I watched the movie Boyhood last night.  A coming of age movie with an ingenious twist~ the film was shot over a twelve year period to show the actual growth of the boy Mason Jr. and his sister Samantha.

I have mixed feelings about the subject matter. Maybe it hit a little too close to home when we saw how the kids tried to understand their parents divorce.  Throughout the film, the parents Olivia and Mason Sr. do their very best to be good parents to their children despite their inability to live with one another. I thought that was an important theme to explore. We watch Mason Sr really talk to his kids, and explains to them that he did not want to be the kind of Dad that shows up every weekend to pick them up, take them cool places, and buy them stuff.

Olivia was struggling as a single mom in the beginning before Mason Sr. returned to Texas after a year and a half. She was doing it all on her own, and made a decision to return to Houston to be near her mother and finish college. She is clearly trying to balance her needs with the needs of her children. I liked that the film explored the struggle so many single mom’s face.

There was Olivia’s remarriage  to her college professor with a son and daughter of his own. This blended family looks kind of Brady Bunch like at first. They call Bill, ‘Dad.’ The family plays charades, do chores together, but over time Bill’s drinking begins to bring out an ugly side and he starts to pick on Olivia’s children, and abuse her as well.

The film’s focus is on Mason Jr~  how he learns about himself as he, and the world around him, continue to change.

I wondered, however, why this story couldn’t be told from the daughter’s perspective. Samantha was an intriguing character. Is that because I am female? Perhaps.

Samantha clearly changed from a talkative, super confident girl, to a quieter pre-teen, and by high school she becomes something of an enigma. We see her on the fringes of Mason Jr’s world~ sharing a bedroom and annoying him with an early morning singing performance, fighting in the backseat with her brother, speaking her mind to her mother, yet holding back with her father as she matures.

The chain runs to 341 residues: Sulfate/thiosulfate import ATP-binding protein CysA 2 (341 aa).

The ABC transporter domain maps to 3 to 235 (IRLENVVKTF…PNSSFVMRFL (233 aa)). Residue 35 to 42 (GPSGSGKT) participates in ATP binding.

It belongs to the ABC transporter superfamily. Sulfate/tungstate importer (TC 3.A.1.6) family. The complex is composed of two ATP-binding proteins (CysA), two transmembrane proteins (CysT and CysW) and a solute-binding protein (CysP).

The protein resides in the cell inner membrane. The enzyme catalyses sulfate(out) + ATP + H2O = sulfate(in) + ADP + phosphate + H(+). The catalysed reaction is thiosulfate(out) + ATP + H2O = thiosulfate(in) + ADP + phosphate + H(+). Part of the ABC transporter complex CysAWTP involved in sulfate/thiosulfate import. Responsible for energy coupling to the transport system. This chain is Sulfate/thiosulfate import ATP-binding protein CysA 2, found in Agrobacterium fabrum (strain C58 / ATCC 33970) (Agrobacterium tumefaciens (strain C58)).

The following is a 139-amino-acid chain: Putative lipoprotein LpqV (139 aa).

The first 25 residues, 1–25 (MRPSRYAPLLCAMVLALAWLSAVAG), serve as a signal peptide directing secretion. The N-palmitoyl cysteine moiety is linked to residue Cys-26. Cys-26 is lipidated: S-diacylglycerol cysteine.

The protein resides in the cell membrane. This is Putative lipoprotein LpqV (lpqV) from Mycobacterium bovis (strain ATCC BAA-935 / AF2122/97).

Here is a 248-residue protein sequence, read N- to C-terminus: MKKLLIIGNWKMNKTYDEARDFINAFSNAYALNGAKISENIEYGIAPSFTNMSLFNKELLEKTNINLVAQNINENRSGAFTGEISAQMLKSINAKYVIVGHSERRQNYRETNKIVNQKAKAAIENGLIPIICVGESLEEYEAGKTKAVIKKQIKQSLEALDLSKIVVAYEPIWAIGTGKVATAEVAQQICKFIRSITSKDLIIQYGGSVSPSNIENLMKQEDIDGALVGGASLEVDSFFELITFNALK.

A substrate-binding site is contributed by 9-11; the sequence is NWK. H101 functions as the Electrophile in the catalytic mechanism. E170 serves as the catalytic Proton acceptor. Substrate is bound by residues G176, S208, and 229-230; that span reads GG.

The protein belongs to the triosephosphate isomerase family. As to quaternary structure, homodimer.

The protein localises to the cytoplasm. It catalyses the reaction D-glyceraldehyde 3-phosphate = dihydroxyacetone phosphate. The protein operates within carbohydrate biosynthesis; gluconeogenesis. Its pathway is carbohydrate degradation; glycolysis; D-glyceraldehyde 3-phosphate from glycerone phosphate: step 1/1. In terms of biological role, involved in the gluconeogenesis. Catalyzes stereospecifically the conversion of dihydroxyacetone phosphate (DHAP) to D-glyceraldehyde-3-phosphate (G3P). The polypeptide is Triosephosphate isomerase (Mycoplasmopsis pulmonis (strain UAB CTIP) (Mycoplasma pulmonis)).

I came away wanting to know how she felt about her parents split. Did the fact that her mother put herself first at some point in order to finish college give her a positive example to follow? Did her mother’s three failed marriages have an affect on her own feelings about herself as a woman?  Did watching these men abuse her mother emotionally and physically shape her ideas on how men and women should treat one another? Was her Dad’s positive influence enough?

We all know that boys need good male role models, hopefully their fathers, in their lives, but what about the effect on girls? Studies prove that girls need their fathers just as much, perhaps even more, to foster healthy self images, and reduce teen pregnancy.

Boyhood was a very good movie, but I wish someone had thought to film Girlhood at the same time.

I would have enjoyed the sequel even more.

©annettealaine 2015


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